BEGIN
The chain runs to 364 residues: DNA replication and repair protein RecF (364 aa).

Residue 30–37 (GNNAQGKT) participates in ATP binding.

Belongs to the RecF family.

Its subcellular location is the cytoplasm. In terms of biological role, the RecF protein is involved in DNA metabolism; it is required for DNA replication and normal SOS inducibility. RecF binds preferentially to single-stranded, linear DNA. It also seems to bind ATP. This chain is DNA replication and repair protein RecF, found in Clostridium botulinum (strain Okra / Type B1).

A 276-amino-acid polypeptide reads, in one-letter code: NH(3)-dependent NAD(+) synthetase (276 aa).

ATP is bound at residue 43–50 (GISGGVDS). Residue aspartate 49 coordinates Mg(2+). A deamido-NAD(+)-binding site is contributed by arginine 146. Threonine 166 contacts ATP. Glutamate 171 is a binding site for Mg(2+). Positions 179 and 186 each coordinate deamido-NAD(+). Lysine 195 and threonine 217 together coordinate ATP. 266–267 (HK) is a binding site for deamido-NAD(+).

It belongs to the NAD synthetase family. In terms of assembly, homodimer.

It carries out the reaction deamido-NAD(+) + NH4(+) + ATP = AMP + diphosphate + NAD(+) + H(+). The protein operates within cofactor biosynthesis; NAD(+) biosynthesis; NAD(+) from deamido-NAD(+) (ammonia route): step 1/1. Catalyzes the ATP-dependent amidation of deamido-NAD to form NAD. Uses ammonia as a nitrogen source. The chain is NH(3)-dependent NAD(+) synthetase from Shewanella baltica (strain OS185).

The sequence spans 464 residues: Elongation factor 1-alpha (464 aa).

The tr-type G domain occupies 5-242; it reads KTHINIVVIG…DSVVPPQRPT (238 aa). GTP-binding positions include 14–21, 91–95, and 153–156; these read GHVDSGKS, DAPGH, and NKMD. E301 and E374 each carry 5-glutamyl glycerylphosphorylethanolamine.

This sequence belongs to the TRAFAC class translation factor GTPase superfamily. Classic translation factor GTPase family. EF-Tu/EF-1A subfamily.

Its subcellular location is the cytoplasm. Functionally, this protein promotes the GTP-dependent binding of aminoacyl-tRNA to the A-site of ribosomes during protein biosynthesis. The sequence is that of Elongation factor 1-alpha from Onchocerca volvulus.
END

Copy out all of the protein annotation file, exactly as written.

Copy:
The chain runs to 364 residues: DNA replication and repair protein RecF (364 aa).

Residue 30–37 (GNNAQGKT) participates in ATP binding.

Belongs to the RecF family.

Its subcellular location is the cytoplasm. In terms of biological role, the RecF protein is involved in DNA metabolism; it is required for DNA replication and normal SOS inducibility. RecF binds preferentially to single-stranded, linear DNA. It also seems to bind ATP. This chain is DNA replication and repair protein RecF, found in Clostridium botulinum (strain Okra / Type B1).

A 276-amino-acid polypeptide reads, in one-letter code: NH(3)-dependent NAD(+) synthetase (276 aa).

ATP is bound at residue 43–50 (GISGGVDS). Residue aspartate 49 coordinates Mg(2+). A deamido-NAD(+)-binding site is contributed by arginine 146. Threonine 166 contacts ATP. Glutamate 171 is a binding site for Mg(2+). Positions 179 and 186 each coordinate deamido-NAD(+). Lysine 195 and threonine 217 together coordinate ATP. 266–267 (HK) is a binding site for deamido-NAD(+).

It belongs to the NAD synthetase family. In terms of assembly, homodimer.

It carries out the reaction deamido-NAD(+) + NH4(+) + ATP = AMP + diphosphate + NAD(+) + H(+). The protein operates within cofactor biosynthesis; NAD(+) biosynthesis; NAD(+) from deamido-NAD(+) (ammonia route): step 1/1. Catalyzes the ATP-dependent amidation of deamido-NAD to form NAD. Uses ammonia as a nitrogen source. The chain is NH(3)-dependent NAD(+) synthetase from Shewanella baltica (strain OS185).

The sequence spans 464 residues: Elongation factor 1-alpha (464 aa).

The tr-type G domain occupies 5-242; it reads KTHINIVVIG…DSVVPPQRPT (238 aa). GTP-binding positions include 14–21, 91–95, and 153–156; these read GHVDSGKS, DAPGH, and NKMD. E301 and E374 each carry 5-glutamyl glycerylphosphorylethanolamine.

This sequence belongs to the TRAFAC class translation factor GTPase superfamily. Classic translation factor GTPase family. EF-Tu/EF-1A subfamily.

Its subcellular location is the cytoplasm. Functionally, this protein promotes the GTP-dependent binding of aminoacyl-tRNA to the A-site of ribosomes during protein biosynthesis. The sequence is that of Elongation factor 1-alpha from Onchocerca volvulus.